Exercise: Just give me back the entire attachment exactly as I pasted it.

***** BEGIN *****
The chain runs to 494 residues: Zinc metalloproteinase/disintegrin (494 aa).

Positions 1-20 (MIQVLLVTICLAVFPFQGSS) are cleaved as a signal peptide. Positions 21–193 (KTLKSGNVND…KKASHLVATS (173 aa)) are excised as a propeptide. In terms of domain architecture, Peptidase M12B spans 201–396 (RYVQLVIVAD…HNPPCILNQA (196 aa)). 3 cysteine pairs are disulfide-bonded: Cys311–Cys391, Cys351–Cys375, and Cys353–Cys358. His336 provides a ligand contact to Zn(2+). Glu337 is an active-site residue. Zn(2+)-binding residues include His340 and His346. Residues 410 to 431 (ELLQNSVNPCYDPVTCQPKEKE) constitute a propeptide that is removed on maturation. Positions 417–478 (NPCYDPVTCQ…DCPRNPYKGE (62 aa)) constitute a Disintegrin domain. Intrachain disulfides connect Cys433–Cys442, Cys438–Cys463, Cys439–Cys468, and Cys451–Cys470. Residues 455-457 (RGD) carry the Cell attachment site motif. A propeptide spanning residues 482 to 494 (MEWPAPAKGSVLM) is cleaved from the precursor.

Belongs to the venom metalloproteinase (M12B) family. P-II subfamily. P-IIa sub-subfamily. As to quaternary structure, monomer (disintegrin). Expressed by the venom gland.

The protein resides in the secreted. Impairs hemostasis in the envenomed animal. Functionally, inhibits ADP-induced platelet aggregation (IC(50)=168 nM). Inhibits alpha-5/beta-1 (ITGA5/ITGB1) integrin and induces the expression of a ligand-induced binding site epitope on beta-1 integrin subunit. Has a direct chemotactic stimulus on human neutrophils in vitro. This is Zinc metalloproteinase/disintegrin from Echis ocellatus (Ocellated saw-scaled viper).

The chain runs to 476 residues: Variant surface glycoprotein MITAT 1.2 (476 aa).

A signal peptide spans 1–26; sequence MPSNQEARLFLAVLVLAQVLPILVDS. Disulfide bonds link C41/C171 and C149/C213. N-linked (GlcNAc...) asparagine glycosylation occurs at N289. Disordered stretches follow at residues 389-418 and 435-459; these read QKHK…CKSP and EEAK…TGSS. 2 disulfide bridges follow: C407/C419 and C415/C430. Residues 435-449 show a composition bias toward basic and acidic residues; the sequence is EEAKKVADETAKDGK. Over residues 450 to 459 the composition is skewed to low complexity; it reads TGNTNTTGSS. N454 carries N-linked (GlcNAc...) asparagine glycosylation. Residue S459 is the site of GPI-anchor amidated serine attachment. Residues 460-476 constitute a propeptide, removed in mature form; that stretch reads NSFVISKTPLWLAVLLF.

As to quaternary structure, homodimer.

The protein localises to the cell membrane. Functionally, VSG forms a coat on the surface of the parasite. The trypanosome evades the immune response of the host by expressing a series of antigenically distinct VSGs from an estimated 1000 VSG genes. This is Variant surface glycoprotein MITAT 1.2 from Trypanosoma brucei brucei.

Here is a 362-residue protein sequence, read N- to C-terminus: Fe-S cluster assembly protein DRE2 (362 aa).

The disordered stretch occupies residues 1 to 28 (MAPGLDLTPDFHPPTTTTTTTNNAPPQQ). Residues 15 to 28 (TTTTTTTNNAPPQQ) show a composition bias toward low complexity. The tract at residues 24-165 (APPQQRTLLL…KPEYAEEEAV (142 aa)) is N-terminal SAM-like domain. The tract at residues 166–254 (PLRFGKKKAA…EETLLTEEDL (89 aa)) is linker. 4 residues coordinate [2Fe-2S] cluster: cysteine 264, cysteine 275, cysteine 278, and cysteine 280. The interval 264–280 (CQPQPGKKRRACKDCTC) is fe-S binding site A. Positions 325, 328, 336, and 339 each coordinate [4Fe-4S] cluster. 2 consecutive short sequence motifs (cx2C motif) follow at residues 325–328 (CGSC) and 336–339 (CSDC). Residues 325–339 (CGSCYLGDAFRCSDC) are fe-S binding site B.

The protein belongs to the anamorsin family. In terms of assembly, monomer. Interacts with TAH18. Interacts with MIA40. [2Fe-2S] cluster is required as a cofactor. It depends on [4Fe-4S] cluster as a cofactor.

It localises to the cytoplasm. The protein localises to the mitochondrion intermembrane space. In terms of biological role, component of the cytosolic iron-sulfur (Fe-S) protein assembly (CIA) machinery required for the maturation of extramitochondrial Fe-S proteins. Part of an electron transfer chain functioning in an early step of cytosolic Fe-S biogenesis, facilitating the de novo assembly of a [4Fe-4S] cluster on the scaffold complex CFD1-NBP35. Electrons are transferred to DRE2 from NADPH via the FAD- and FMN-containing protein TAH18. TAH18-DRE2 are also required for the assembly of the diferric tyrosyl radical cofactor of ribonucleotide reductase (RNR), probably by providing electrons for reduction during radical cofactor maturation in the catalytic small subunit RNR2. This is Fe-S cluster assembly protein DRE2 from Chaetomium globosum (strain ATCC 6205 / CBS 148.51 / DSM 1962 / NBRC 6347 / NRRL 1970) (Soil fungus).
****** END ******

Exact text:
The chain runs to 494 residues: Zinc metalloproteinase/disintegrin (494 aa).

Positions 1-20 (MIQVLLVTICLAVFPFQGSS) are cleaved as a signal peptide. Positions 21–193 (KTLKSGNVND…KKASHLVATS (173 aa)) are excised as a propeptide. In terms of domain architecture, Peptidase M12B spans 201–396 (RYVQLVIVAD…HNPPCILNQA (196 aa)). 3 cysteine pairs are disulfide-bonded: Cys311–Cys391, Cys351–Cys375, and Cys353–Cys358. His336 provides a ligand contact to Zn(2+). Glu337 is an active-site residue. Zn(2+)-binding residues include His340 and His346. Residues 410 to 431 (ELLQNSVNPCYDPVTCQPKEKE) constitute a propeptide that is removed on maturation. Positions 417–478 (NPCYDPVTCQ…DCPRNPYKGE (62 aa)) constitute a Disintegrin domain. Intrachain disulfides connect Cys433–Cys442, Cys438–Cys463, Cys439–Cys468, and Cys451–Cys470. Residues 455-457 (RGD) carry the Cell attachment site motif. A propeptide spanning residues 482 to 494 (MEWPAPAKGSVLM) is cleaved from the precursor.

Belongs to the venom metalloproteinase (M12B) family. P-II subfamily. P-IIa sub-subfamily. As to quaternary structure, monomer (disintegrin). Expressed by the venom gland.

The protein resides in the secreted. Impairs hemostasis in the envenomed animal. Functionally, inhibits ADP-induced platelet aggregation (IC(50)=168 nM). Inhibits alpha-5/beta-1 (ITGA5/ITGB1) integrin and induces the expression of a ligand-induced binding site epitope on beta-1 integrin subunit. Has a direct chemotactic stimulus on human neutrophils in vitro. This is Zinc metalloproteinase/disintegrin from Echis ocellatus (Ocellated saw-scaled viper).

The chain runs to 476 residues: Variant surface glycoprotein MITAT 1.2 (476 aa).

A signal peptide spans 1–26; sequence MPSNQEARLFLAVLVLAQVLPILVDS. Disulfide bonds link C41/C171 and C149/C213. N-linked (GlcNAc...) asparagine glycosylation occurs at N289. Disordered stretches follow at residues 389-418 and 435-459; these read QKHK…CKSP and EEAK…TGSS. 2 disulfide bridges follow: C407/C419 and C415/C430. Residues 435-449 show a composition bias toward basic and acidic residues; the sequence is EEAKKVADETAKDGK. Over residues 450 to 459 the composition is skewed to low complexity; it reads TGNTNTTGSS. N454 carries N-linked (GlcNAc...) asparagine glycosylation. Residue S459 is the site of GPI-anchor amidated serine attachment. Residues 460-476 constitute a propeptide, removed in mature form; that stretch reads NSFVISKTPLWLAVLLF.

As to quaternary structure, homodimer.

The protein localises to the cell membrane. Functionally, VSG forms a coat on the surface of the parasite. The trypanosome evades the immune response of the host by expressing a series of antigenically distinct VSGs from an estimated 1000 VSG genes. This is Variant surface glycoprotein MITAT 1.2 from Trypanosoma brucei brucei.

Here is a 362-residue protein sequence, read N- to C-terminus: Fe-S cluster assembly protein DRE2 (362 aa).

The disordered stretch occupies residues 1 to 28 (MAPGLDLTPDFHPPTTTTTTTNNAPPQQ). Residues 15 to 28 (TTTTTTTNNAPPQQ) show a composition bias toward low complexity. The tract at residues 24-165 (APPQQRTLLL…KPEYAEEEAV (142 aa)) is N-terminal SAM-like domain. The tract at residues 166–254 (PLRFGKKKAA…EETLLTEEDL (89 aa)) is linker. 4 residues coordinate [2Fe-2S] cluster: cysteine 264, cysteine 275, cysteine 278, and cysteine 280. The interval 264–280 (CQPQPGKKRRACKDCTC) is fe-S binding site A. Positions 325, 328, 336, and 339 each coordinate [4Fe-4S] cluster. 2 consecutive short sequence motifs (cx2C motif) follow at residues 325–328 (CGSC) and 336–339 (CSDC). Residues 325–339 (CGSCYLGDAFRCSDC) are fe-S binding site B.

The protein belongs to the anamorsin family. In terms of assembly, monomer. Interacts with TAH18. Interacts with MIA40. [2Fe-2S] cluster is required as a cofactor. It depends on [4Fe-4S] cluster as a cofactor.

It localises to the cytoplasm. The protein localises to the mitochondrion intermembrane space. In terms of biological role, component of the cytosolic iron-sulfur (Fe-S) protein assembly (CIA) machinery required for the maturation of extramitochondrial Fe-S proteins. Part of an electron transfer chain functioning in an early step of cytosolic Fe-S biogenesis, facilitating the de novo assembly of a [4Fe-4S] cluster on the scaffold complex CFD1-NBP35. Electrons are transferred to DRE2 from NADPH via the FAD- and FMN-containing protein TAH18. TAH18-DRE2 are also required for the assembly of the diferric tyrosyl radical cofactor of ribonucleotide reductase (RNR), probably by providing electrons for reduction during radical cofactor maturation in the catalytic small subunit RNR2. This is Fe-S cluster assembly protein DRE2 from Chaetomium globosum (strain ATCC 6205 / CBS 148.51 / DSM 1962 / NBRC 6347 / NRRL 1970) (Soil fungus).